Shop
02328

The benefits of preschool music lessons

 
The benefits of preschool music lessons go way beyond the classroom. Preschool music lessons not only help to support kids language growth and motor skills development, but they also help to improve their memory and internalise rhythm. We take a look at the positive effects of music on children’s brain development, the importance of rhythm and the physical benefits of music too.
The benefits of preschool music lessons go well and truly beyond the classroom and can provide long lasting advantages for life.

Preschool music lessons not only help to support language growth and motor skill development, but early exposure to music also helps to improve memory and aids with the internalization of rhythm.

We take a look at the positive effects of music on brain development, the importance of rhythm and the physical benefits of music too.
 

Benefits of preschool music lessons

 

1. Music & brain development


Research into the positive impact that music has on brain development is an ongoing area of study, but what we already know is that singing and learning to play music has so many advantages for children developmentally.

Music impacts positively on brain development in a way that is embedded for life, creating increased verbal memory, enhanced language and verbal abilities, along with greater literacy skills. These are all key benefits a child will take with them into adulthood, if they are exposed to music education from an early age.

Part of the reason that these positive effects can occur, is because learning to play an instrument activates the auditory and motor regions of the brain, as well as well as the region of the brain used for self-appraisal and emotional regulation.
 

2. Importance of rhythm


Creating opportunities for preschoolers to understand and internalize rhythm is one of the most important aspects of music education.

The understanding of rhythm supports temporal processing - the ability to process and comprehend auditory information.

Rhythm also helps children to develop concentration, hones their ability to focus and helps to support a vast range of cognitive skills such as the speedier processing of information (music can help a child to ‘think’ faster).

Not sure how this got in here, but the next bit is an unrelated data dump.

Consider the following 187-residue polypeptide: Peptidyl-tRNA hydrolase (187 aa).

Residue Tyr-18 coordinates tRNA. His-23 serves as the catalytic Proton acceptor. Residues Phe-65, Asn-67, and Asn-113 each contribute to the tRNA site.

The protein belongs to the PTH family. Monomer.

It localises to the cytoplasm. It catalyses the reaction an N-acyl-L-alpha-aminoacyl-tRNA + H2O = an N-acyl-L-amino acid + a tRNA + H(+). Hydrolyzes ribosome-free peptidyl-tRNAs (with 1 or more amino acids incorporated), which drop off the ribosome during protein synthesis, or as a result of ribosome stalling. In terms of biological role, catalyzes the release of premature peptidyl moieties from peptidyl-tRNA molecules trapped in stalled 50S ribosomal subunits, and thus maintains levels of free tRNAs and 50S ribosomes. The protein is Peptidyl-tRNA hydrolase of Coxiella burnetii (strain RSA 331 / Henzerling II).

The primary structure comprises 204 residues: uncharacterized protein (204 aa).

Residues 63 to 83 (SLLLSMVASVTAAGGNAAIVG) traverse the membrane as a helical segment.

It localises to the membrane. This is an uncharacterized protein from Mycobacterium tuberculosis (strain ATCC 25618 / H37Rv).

The advantages of music education are compounded when combined with whole-body rhythmic activity and body percussion.

Movement within music education supports kinaesthetic learning, assists with motor skills, coordination and right brain/left brain functioning.

(Which is one of the key benefits of music education & is a great aspect to focus on).
 

3. Physical benefits of music


Learning music also has plenty of physical benefits too and can help with the development of fine and gross motor skills.

Singing, action songs and dancing to music are all activities which will aid a child to develop control over limbs, as does learning to beat on a drum or how to hold a musical instrument.

Practicing finger movement, operating hand-held musical instruments or playing notes on a keyboard are activities to help develop fine motor ability which is essential for hand and finger control - a necessary precursor to learning how to hold a pencil to write when starting school.
 
  • 4. Singing & aural awareness


Singing from an early age and being exposed to tuneful singing will help develop a child’s aural ability (which is the skill to be able to recognize pitch and to sing in tune).

In fact, studies have shown a child has the ability to develop perfect pitch up until the age of 6-7 years old.

Attending music lessons from a young age gives a child the ability to understand and to appreciate music fully, which in turn can carry right through into their adult life.

More kids music articles to enjoy:
Source: This article was written by Katie Anstiss (B.Mus, Grad.Dip.Music NZSM), director of The Christchurch Music Academy who specialise in preschool music education via their exclusive Kinderbeat Curriculum.
Enquire

You might also be interested in ...

Teaching kids how to blow their nose

Teaching kids how to blow their nose

Learning to blow your nose must be one of the hardest things for kids to learn to do! Most are experts at blowing air out of their mouths, but blowing through their nose is a whole new technique they need to master. Try these simple steps to help your kids learn how to blow their nose.
Why toddlers love repetition

Why toddlers love repetition

At your toddler’s insistence, you may have read the same book and sung the same song ten times or more in a row. It may seem tedious to you, but there are good reasons why toddlers love repetition and like to hear the same things over and over again.

join us

Join us on social media for all our latest news.
facebook twitter pinterestInstagram
 

sign up

Sign up and receive our latest newsletters.
First/Last Name
Email
Town/City